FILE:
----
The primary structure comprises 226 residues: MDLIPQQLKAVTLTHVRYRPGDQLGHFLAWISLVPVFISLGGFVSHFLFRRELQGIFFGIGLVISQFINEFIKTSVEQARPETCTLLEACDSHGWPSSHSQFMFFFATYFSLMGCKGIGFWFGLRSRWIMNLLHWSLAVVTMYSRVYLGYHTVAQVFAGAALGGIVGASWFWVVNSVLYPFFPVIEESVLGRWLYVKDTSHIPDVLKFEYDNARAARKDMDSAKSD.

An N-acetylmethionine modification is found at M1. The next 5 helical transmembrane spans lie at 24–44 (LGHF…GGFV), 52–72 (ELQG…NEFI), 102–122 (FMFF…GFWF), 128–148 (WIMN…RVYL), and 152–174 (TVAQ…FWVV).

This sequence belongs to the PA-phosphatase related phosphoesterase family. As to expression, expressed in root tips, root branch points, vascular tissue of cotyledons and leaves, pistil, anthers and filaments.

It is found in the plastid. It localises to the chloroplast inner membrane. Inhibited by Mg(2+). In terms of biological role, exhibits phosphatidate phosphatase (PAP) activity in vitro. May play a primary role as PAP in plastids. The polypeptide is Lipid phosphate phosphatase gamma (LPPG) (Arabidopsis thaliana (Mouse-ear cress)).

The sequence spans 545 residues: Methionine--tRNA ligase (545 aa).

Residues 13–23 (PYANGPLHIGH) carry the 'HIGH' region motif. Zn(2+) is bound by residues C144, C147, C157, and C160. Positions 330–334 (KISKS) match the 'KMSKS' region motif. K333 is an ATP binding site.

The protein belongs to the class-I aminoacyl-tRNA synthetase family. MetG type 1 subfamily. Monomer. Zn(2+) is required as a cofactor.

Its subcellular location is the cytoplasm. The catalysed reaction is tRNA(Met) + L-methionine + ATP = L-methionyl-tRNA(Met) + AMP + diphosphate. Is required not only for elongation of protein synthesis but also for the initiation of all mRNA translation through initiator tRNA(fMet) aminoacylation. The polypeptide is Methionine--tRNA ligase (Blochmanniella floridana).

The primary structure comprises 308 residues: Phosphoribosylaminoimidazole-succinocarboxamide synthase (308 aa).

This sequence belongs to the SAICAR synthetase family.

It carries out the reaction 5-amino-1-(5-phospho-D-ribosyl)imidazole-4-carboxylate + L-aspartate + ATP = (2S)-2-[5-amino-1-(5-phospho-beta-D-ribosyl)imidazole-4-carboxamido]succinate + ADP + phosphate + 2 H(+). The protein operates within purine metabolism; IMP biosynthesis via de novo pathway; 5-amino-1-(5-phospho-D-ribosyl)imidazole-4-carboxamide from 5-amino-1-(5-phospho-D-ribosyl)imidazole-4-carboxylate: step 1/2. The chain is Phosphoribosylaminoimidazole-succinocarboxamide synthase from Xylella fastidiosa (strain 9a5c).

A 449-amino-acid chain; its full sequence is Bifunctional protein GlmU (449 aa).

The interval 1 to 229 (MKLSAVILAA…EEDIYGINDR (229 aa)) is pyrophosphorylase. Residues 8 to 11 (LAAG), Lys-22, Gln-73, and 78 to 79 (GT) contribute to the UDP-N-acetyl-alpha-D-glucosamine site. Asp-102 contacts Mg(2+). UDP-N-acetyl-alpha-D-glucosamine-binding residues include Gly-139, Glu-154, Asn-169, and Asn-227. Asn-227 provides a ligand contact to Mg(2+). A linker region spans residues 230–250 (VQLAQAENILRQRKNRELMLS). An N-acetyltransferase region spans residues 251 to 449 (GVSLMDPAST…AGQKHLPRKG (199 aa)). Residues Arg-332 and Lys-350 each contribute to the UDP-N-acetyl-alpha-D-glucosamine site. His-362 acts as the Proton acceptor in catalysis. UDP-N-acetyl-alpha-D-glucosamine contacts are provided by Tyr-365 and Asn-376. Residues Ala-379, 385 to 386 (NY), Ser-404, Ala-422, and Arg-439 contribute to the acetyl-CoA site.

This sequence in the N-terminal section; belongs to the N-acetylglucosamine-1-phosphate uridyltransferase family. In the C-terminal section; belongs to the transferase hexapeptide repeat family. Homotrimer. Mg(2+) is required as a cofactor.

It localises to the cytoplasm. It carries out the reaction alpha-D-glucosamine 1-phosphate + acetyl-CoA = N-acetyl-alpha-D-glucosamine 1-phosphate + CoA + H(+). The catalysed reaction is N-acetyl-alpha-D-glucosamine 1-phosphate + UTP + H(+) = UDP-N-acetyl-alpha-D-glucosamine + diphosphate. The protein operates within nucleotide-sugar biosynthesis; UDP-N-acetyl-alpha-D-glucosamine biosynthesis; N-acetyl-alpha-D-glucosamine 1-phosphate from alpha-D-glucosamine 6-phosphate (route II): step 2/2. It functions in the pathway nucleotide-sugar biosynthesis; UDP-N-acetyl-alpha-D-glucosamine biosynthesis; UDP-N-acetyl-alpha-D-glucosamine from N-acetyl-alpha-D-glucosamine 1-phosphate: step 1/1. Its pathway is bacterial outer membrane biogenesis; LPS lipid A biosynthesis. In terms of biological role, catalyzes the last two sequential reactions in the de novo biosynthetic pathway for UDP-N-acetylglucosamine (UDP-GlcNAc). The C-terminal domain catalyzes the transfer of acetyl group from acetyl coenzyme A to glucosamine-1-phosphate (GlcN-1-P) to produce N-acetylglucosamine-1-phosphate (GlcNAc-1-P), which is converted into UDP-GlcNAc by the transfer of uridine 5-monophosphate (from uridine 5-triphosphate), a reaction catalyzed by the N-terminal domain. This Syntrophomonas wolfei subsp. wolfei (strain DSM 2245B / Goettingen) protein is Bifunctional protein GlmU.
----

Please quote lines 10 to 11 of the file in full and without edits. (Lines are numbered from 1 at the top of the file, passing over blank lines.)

This sequence belongs to the SAICAR synthetase family.

It carries out the reaction 5-amino-1-(5-phospho-D-ribosyl)imidazole-4-carboxylate + L-aspartate + ATP = (2S)-2-[5-amino-1-(5-phospho-beta-D-ribosyl)imidazole-4-carboxamido]succinate + ADP + phosphate + 2 H(+). The protein operates within purine metabolism; IMP biosynthesis via de novo pathway; 5-amino-1-(5-phospho-D-ribosyl)imidazole-4-carboxamide from 5-amino-1-(5-phospho-D-ribosyl)imidazole-4-carboxylate: step 1/2. The chain is Phosphoribosylaminoimidazole-succinocarboxamide synthase from Xylella fastidiosa (strain 9a5c).